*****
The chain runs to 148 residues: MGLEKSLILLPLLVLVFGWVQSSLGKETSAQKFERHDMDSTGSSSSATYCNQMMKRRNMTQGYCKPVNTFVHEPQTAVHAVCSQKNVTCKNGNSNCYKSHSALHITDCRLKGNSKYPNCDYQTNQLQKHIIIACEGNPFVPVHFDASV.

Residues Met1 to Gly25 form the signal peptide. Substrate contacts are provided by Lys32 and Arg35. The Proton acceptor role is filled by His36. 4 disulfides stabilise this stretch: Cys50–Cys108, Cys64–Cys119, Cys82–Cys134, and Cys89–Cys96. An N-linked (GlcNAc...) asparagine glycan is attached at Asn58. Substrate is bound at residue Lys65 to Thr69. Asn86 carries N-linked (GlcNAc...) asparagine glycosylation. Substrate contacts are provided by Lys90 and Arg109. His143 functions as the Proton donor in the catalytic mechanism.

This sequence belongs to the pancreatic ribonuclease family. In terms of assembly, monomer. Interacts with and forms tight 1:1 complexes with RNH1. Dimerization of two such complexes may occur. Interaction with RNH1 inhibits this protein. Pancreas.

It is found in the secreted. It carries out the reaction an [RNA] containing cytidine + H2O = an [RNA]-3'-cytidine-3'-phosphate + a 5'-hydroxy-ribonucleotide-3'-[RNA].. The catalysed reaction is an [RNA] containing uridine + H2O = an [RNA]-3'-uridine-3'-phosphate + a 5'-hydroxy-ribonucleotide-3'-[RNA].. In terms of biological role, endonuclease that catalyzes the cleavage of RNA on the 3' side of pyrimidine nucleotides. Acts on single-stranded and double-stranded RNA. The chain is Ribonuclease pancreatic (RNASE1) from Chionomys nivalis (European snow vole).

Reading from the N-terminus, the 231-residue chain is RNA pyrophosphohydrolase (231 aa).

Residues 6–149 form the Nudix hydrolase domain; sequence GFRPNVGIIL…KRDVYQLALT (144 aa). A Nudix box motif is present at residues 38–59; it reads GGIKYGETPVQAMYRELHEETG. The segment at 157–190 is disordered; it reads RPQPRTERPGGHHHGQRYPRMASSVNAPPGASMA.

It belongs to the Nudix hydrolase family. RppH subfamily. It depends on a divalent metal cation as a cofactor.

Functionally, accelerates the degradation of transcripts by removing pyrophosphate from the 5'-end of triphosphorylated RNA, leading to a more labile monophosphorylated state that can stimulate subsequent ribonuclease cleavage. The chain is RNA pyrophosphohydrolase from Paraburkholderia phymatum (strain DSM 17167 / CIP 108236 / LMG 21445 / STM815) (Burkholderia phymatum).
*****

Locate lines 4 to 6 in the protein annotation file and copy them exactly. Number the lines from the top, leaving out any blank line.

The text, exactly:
It is found in the secreted. It carries out the reaction an [RNA] containing cytidine + H2O = an [RNA]-3'-cytidine-3'-phosphate + a 5'-hydroxy-ribonucleotide-3'-[RNA].. The catalysed reaction is an [RNA] containing uridine + H2O = an [RNA]-3'-uridine-3'-phosphate + a 5'-hydroxy-ribonucleotide-3'-[RNA].. In terms of biological role, endonuclease that catalyzes the cleavage of RNA on the 3' side of pyrimidine nucleotides. Acts on single-stranded and double-stranded RNA. The chain is Ribonuclease pancreatic (RNASE1) from Chionomys nivalis (European snow vole).

Reading from the N-terminus, the 231-residue chain is RNA pyrophosphohydrolase (231 aa).

Residues 6–149 form the Nudix hydrolase domain; sequence GFRPNVGIIL…KRDVYQLALT (144 aa). A Nudix box motif is present at residues 38–59; it reads GGIKYGETPVQAMYRELHEETG. The segment at 157–190 is disordered; it reads RPQPRTERPGGHHHGQRYPRMASSVNAPPGASMA.